Monday, January 10, 2011

Feed the Muse with Facts

A belated Happy New Year to everyone!

This week I’m teaching at Lesley University’s low residency MFA program for creative writing in Cambridge, MA. Each semester begins with an intensive residency on campus where student writers in five different genres (stage and screen, grown-up fiction, nonfiction, and poetry, and kids lit) attend seminars and lectures, critique groups, readings, and meetings with their individual mentors. Then they go off and submit monthly packets to their mentor (me, for example) for feedback.

Being of the nonfiction persuasion, I realize how important research is for writing in every genre. And I’m still surprised this is news to so many students. Sometimes it’s as basic as—you’re setting your steampunk novel in Victorian England. So what are the people wearing and what technology are you going to show us? Or, your character is crossing a large desert. How is she going to survive? Hmmm.

So now I regularly teach a research seminar in which I stress that facts are not just necessary for all sorts of writing, they can actually feed the Muse. How?

Background information isn’t background, it provides a framework for your writing. If you set your novel in the South in the early 60s, you better know about Nehi. And you’d better understand not only historic details, but also attitudes. They permeate your story even if your plot has nothing to do with, say, civil rights or racial relations.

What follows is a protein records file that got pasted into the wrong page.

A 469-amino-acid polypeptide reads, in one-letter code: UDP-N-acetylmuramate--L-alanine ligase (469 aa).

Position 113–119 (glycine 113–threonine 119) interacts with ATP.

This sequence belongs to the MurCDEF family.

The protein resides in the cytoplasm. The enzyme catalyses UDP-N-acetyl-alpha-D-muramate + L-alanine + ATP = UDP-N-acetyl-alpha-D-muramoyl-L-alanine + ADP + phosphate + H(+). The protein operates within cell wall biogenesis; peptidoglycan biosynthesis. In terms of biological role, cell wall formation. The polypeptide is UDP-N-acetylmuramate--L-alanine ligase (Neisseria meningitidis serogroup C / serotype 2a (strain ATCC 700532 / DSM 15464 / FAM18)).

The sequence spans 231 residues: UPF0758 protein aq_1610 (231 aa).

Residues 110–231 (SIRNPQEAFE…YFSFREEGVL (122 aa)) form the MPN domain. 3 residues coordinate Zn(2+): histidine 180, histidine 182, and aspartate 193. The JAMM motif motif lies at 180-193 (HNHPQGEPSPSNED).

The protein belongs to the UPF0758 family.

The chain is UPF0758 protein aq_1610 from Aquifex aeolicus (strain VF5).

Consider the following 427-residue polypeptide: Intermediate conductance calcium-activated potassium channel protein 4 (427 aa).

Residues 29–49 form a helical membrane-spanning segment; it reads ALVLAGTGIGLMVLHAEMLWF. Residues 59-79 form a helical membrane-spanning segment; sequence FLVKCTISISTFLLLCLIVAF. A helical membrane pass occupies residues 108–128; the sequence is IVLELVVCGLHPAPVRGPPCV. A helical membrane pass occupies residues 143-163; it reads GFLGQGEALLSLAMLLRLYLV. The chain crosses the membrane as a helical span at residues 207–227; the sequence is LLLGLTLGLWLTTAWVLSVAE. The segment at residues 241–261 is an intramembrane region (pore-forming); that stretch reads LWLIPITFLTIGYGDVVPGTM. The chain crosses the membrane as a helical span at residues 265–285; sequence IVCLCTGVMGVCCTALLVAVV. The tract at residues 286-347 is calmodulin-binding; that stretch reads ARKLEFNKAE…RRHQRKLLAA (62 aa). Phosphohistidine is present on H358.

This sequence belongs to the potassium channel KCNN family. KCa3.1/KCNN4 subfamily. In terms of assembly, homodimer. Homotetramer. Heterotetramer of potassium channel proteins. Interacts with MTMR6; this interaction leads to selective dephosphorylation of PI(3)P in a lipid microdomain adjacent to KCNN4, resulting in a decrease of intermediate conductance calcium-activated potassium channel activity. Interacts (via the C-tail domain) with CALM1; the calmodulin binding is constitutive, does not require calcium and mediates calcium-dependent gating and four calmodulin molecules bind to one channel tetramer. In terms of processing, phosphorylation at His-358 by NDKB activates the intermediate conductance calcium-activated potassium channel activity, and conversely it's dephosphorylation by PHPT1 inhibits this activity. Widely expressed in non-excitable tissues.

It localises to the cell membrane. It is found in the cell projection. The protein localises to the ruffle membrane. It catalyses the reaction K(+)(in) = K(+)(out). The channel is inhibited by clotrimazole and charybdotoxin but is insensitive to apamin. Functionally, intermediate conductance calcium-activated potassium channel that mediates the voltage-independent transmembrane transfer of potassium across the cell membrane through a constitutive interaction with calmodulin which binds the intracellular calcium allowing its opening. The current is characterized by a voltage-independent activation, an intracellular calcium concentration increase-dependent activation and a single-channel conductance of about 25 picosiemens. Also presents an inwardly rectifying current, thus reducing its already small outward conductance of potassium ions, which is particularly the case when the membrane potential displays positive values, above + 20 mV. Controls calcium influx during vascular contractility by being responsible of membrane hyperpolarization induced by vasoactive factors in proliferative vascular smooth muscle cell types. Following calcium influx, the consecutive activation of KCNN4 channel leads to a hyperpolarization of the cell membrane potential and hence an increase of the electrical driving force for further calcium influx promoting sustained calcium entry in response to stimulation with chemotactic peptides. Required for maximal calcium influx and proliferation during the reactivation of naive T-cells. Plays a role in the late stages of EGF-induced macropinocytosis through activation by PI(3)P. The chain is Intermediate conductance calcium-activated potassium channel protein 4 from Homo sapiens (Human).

Sometimes your research takes your work in directions you hadn’t imagined. One of my students was writing a middle-grade mystery with a villain who hated crows. Her first assignment—learn everything she can about these birds. When she found out that scientists proposed poisoning of crows on Cape Cod in an effort to save the piping plovers from further depredation, she found a way of deepening her mystery by creating a new character, an impassioned ornithologist at a Wildlife Center, and a new subplot along with her.

Research provides the ring of truth that keeps your reader going. Another student, another mystery, this one a YA. Her villain killed someone with a heart condition with an overdose of digitalis. Our detective/heroine picked up this piece of the puzzle when she opened the medicine chest at the villain’s house during a party and saw the villain’s father’s medicine. Okay, how much medicine would it take to OD? Could that many pills be taken from a man with a heart condition without him noticing? I don't think so. How about the villain stealing samples that her doctor dad got for heart meds from pharmaceutical companies? But then it couldn’t be digitalis because pharma only gives samples for new drugs they can make a profit on, not generics. Time to research!

Good research teaches readers about science or art forgery or whatever your plot involves. I have probably learned as much about Elizabethan England from historic novels as I have nonfiction books on that era. If the authors were making that stuff up instead of researching, shame on them. If they are doing that while writing books for kids, even worse. A pox on their houses (which, if you do your research, you’ll learn is a bastardized Shakespeare quotation and not a reference to the current mortgage crisis)!

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